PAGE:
Is it grammatically correct and natural to say don't be being rude! when someone is being rude? I have heard people say something like don't be messing with my camera! when someone is messing with the camera, which made me wonder whether people say don't be being something. If they do, could you tell me it it's common.
don't be messing with my camera! is fairly common, but would be considered poor grammar at best in British English - other dialects maybe less so.
don't be being rude! isn't at all common, as Ronald says, you should just drop 'being' and go with
don't be rude!, which is by far the most common version of that phrase, or as second choice:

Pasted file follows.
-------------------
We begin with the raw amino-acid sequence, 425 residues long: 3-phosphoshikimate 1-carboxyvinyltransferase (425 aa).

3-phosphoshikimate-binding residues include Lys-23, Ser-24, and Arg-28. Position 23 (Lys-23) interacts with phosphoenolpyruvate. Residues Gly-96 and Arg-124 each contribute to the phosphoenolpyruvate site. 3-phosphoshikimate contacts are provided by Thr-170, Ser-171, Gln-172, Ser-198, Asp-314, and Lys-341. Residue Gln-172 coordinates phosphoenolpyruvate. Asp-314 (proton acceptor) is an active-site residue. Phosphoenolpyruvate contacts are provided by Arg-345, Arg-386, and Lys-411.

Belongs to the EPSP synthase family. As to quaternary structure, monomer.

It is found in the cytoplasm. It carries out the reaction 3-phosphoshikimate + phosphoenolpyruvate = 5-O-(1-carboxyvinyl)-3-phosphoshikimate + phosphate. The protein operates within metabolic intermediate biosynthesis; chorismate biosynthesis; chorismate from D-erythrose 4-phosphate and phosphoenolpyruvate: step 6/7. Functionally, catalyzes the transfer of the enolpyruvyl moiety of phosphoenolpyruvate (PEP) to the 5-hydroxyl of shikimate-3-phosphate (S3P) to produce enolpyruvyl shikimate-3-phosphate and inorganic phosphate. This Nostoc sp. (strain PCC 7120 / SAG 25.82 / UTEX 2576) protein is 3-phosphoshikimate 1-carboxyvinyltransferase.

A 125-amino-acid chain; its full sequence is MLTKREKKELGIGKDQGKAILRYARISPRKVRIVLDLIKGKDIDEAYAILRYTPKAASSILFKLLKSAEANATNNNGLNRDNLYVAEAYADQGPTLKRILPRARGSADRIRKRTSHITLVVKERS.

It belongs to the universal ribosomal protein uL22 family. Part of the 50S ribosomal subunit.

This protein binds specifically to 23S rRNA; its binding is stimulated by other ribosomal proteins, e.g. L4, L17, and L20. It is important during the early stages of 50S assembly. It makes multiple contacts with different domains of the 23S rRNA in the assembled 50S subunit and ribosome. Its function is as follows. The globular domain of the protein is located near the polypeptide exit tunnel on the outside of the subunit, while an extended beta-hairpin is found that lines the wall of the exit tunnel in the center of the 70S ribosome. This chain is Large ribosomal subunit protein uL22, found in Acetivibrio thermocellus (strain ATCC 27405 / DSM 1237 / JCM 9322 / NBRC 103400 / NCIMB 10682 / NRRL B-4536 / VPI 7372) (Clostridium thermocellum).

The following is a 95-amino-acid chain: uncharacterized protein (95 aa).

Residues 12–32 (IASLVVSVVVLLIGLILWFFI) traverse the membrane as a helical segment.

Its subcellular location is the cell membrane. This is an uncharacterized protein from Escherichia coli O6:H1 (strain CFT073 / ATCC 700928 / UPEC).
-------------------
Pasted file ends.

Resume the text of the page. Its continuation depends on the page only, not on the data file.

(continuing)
stop being rude!
It's grammatically correct. "Being" is a participle, which functions as an adjective, and "to be" can be applied to adjectives.
But I have never heard it before in my life. I've heard things like "Don't be messing with my camera,"—which is colloquial and dialectal, but again, 100% grammatical—but doubling up on the word "be" like that sounds very strange and awkward.
What I would say is "Don't be rude." In many cases, "You are ____" as opposed to "You are being ____" connotes that you are naturally ____ rather than just being that way at this moment, but the fact you're telling someone not to be rude implies that you think they are not an inherently rude person and that they're capable of being polite.